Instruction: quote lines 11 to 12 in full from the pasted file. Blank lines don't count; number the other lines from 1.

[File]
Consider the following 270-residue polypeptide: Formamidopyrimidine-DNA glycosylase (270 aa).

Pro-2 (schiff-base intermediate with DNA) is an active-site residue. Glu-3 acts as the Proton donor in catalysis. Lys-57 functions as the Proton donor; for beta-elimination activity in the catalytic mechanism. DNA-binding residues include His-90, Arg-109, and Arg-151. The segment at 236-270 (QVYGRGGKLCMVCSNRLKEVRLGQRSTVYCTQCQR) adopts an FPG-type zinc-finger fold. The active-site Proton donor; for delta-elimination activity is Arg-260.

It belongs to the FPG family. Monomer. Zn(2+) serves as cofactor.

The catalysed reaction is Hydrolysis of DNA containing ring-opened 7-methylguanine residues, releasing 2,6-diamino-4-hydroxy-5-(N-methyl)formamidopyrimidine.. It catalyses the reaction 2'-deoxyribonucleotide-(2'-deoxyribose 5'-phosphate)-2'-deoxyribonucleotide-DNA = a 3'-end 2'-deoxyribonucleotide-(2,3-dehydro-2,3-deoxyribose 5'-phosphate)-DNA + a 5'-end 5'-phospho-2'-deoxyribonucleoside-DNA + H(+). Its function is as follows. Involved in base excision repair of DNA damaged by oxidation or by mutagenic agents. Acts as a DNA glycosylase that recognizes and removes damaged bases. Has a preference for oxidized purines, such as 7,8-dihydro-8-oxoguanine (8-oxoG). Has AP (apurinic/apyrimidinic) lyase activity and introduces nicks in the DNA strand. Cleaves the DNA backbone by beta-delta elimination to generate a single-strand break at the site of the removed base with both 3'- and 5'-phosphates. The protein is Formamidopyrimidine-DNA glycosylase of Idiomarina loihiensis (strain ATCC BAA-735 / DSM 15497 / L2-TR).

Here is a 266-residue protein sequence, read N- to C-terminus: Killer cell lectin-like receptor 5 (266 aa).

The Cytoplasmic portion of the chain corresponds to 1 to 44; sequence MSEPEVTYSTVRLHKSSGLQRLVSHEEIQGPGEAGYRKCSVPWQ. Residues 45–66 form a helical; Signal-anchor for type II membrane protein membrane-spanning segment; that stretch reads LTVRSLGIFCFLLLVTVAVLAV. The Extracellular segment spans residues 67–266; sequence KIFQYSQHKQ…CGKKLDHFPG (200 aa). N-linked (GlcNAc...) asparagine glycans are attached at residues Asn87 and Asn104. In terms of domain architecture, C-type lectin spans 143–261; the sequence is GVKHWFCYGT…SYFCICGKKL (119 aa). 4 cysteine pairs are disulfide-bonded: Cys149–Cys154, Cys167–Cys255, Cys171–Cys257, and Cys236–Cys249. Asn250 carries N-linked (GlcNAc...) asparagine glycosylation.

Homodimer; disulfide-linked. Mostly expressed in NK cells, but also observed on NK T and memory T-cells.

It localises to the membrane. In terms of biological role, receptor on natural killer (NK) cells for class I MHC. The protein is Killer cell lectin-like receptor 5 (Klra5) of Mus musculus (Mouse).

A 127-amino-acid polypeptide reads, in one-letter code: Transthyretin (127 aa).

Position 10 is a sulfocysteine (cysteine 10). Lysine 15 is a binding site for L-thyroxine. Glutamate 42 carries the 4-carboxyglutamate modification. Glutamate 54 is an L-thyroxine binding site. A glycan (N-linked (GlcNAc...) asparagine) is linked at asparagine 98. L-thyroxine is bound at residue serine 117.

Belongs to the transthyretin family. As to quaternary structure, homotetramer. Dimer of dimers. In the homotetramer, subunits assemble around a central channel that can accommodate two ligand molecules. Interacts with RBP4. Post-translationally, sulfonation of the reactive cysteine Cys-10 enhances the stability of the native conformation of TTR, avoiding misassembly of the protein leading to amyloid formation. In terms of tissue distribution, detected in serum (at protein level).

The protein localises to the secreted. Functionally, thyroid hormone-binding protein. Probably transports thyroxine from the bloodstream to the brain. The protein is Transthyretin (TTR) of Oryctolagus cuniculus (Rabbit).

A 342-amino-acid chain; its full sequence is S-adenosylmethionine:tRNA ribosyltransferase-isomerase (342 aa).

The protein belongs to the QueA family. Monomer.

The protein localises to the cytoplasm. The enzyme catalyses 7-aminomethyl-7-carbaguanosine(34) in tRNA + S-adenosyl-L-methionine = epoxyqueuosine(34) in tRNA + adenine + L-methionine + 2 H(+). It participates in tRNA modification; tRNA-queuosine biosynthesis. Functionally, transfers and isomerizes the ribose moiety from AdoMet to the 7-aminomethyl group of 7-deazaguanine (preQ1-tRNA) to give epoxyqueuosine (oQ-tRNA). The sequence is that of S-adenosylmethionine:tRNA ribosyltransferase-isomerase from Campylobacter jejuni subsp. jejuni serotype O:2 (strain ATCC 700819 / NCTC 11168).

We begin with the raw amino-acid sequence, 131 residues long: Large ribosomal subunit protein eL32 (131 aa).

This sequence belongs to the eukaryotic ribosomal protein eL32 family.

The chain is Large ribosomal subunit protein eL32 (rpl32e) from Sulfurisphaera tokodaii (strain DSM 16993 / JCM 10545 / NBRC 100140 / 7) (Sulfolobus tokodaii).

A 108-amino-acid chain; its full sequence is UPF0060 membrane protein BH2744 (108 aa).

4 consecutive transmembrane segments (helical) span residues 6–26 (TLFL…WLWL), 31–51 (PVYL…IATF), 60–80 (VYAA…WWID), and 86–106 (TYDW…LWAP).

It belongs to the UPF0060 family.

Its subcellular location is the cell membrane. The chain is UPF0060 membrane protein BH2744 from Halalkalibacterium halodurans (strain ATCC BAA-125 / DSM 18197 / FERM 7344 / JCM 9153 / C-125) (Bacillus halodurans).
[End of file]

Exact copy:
Belongs to the transthyretin family. As to quaternary structure, homotetramer. Dimer of dimers. In the homotetramer, subunits assemble around a central channel that can accommodate two ligand molecules. Interacts with RBP4. Post-translationally, sulfonation of the reactive cysteine Cys-10 enhances the stability of the native conformation of TTR, avoiding misassembly of the protein leading to amyloid formation. In terms of tissue distribution, detected in serum (at protein level).

The protein localises to the secreted. Functionally, thyroid hormone-binding protein. Probably transports thyroxine from the bloodstream to the brain. The protein is Transthyretin (TTR) of Oryctolagus cuniculus (Rabbit).